Integrated Modelling of Urban Energy Systems: Results from a London Case Study
A Sivakumar, J Keirstead, J Polak, Imperial College London, UK
This paper presents the detailed design of SynCity, an integrated modelling framework for urban energy systems, followed by the results of a London implementation.
The majority of the world?s population now live in cities and the trend towards urbanisation is accelerating, with the global proportion of urban population expected to rise to 60% by 2030 (UN World Urbanisation Prospects). Accordingly, the challenges confronting cities are of historically unprecedented scale and complexity, creating both massive risks and enormous business opportunities. Significant innovation will be required to manage these challenges, for example, transforming the urban mobility landscape, improving waste management and recycling systems, ensuring smart and cost effective building technologies. It also requires the development and implementation of optimal urban design and planning principles based on an integrated view of urban systems.
The overall objective of the Urban Energy Systems (UES) project at Imperial College London is to develop a systematic, integrated approach to the design and operation of urban energy systems, with a view to halving the energy intensity of cities. Toward this aim a working model of an urban energy system, titled SynCity, has been developed by a multi-disciplinary research team comprising of environmental scientists, electrical engineers, civil and transport engineers, chemical and systems modelling specialists, and specialists in innovation processes and business models.
SynCity is a hierarchical model system with four layers. The first layer is a spatial layout model that describes and potentially optimises the land use configuration of the urban area; the second layer is an agent-based modelling system (ABMS) that forms the core energy demand estimation component; the third layer is a resource flow and conversion/network optimisation model; and the final layer is a model of urban energy service networks. The ABMS in turn comprises three inter-related modules -- an activity travel demand model, an urban freight logistics component, and a land use module ? and comprises a variety of agents including individuals, households, businesses, industries.
While the spatial layout and resource flow models are optimization models aimed at producing normative and potentially optimal solutions, the ABMS is a descriptive model that aims to predict realistic patterns of agent behaviour. Effectively, therefore, SynCity consists of a behavioural model sandwiched between optimisation models, which is a novel approach to modelling urban energy systems and to the best of our knowledge among the first of its kind (the proposed approach has some precedent in continuous equilibrium network design models that were developed to design optimal networks). The complexity of integrated systems modelling does not typically allow for normative models and this approach conceptually overcomes the difficulty, thus simultaneously serving as a descriptor of behaviour and a design tool.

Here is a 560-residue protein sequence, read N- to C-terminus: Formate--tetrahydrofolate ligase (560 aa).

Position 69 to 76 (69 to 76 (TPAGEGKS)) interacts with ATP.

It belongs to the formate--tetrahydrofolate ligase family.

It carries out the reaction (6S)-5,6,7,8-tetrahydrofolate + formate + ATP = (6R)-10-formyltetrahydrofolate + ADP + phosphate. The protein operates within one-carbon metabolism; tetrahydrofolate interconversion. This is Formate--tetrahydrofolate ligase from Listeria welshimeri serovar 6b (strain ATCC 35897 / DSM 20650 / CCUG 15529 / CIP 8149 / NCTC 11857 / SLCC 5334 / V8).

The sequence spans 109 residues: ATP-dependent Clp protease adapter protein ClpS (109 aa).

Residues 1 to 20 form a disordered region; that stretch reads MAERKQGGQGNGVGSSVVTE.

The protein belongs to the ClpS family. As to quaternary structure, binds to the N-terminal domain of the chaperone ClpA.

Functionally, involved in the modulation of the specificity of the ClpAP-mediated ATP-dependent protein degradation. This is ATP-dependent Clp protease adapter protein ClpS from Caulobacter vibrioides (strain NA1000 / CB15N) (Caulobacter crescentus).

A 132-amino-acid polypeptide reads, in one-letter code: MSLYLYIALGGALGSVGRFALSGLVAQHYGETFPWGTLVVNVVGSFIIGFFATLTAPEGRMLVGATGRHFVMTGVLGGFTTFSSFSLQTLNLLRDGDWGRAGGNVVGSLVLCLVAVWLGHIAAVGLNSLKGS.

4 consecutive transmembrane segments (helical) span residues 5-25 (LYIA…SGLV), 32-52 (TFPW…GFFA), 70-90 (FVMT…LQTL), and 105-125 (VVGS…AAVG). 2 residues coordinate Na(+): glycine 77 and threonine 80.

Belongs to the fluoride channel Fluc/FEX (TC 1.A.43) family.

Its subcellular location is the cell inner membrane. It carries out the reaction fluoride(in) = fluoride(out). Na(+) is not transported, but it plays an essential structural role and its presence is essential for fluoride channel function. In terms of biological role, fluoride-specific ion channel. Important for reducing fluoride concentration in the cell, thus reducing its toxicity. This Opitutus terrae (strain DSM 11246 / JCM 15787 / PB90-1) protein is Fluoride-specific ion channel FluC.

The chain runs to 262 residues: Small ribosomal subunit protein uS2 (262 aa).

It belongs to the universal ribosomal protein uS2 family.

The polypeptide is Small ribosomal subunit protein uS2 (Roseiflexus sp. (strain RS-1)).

This paper will present the detailed design of SynCity, dwelling on the benefits of the integrated modelling framework, which will be followed by a more in-depth description of the ABMS component. It then presents the implementation of SynCity for the Greater London region, specifically focusing on reconciling the normative and descriptive results. A number of policy scenarios will be examined, such as, mobility pricing through fuel surcharges or distance-based pricing, and optimal land use configurations from energy and environmental perspectives. Typical policy design would be to determine prices based on a marginal social cost curve, a curve that can be constructed, for instance, through simulation models describing behaviour under varying cost regimes. In SynCity, the descriptive models are overlaid with optimisation models and together they attempt to reconcile the behavioural results with the optimum solution. Similarly, in the case of land use configurations, the descriptive models in the ABMS predict land use processes and the resulting configurations as a result of various policies pricing mechanisms, whereas the layout model prescribes an optimum land use configuration from an energy and/or environmental perspective.
The London implementation of SynCity described in this paper is not only the first large scale empirical application of an activity-based travel demand modelling system for Greater London but goes further to tie activity and travel demand patterns to resource consumption and energy demand. More importantly, the research breaks new ground in the way that transport demand is conceptualised ? as part of a wider system of interactive social and economic relationships that are examined both from a normative and descriptive perspective.
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